There may be blood in the water so to speak for the so-called “dead peasant insurance policies” or COLI (corporate owned life insurance policies), which were essentially a means for companies to earn secret(sometimes), tax-free money from the death of their employees.
Essentially, the idea behind the process was that companies would take out life insurance policies on employees without their knowledge(in one of the six states where consent of employee was not required), and, if they did this with a large enough number of employees, statistically they were going to reap substantial tax free money. This was and is common with upper-level management of large companies, however, it is relatively new with rank and file employees (last 25 years or so). These policies can and do help companies with tax liabilities, as they can take in these proceeds in theory tax-free, and can even borrow against the policies. Companies could argue they can be used to pay death benefits for employees and are simply being reimbursed for substantial training and investments in the employees and other business purposes. The argument also arises, who is being harmed?
On the other hand, the Plaintiff`s bar and some activists claim this infringes on the rights of workers and is an unfair way for employers to profit from the death of rank and file employees. The families usually get nothing (although recently small policies are being offered to employees as a sweetener). COLI’s have resulted in claims against WalMart, Dow Chemical, and Winn Dixie among others. Many companies have dropped the practice based on the controversy. It looks like they may soon be joined by the banking and insurance industries who underwrite and sell these policies.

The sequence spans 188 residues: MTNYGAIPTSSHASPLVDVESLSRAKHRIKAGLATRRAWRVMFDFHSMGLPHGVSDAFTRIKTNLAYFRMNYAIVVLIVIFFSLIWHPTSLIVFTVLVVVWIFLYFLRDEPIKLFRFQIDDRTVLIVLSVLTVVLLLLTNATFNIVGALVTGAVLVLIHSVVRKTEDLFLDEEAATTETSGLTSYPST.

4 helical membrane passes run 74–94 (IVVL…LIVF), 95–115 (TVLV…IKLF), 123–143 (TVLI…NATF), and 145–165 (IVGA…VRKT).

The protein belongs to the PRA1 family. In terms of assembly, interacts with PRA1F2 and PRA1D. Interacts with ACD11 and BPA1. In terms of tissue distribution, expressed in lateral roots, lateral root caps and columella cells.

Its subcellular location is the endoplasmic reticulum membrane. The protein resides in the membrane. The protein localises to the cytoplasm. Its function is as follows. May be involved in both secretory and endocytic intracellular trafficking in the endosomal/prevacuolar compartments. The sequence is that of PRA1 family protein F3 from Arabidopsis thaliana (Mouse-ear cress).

The central issue is whether or not an insurance company (and employer) may take out a life insurance policy on an employee without their knowledge or consent. Many states have outlawed this practice, but not all, including our own.
Most recently, the case of Havenstrite v. Hartford Life Insurance Company saw a Federal Court (Northern District of Oklahoma) allow a case to proceed against the insurer under the theory of misappropriation of identity. While it has a long way to go, it will be interesting to follow the progress of this case and others we see on the horizon.
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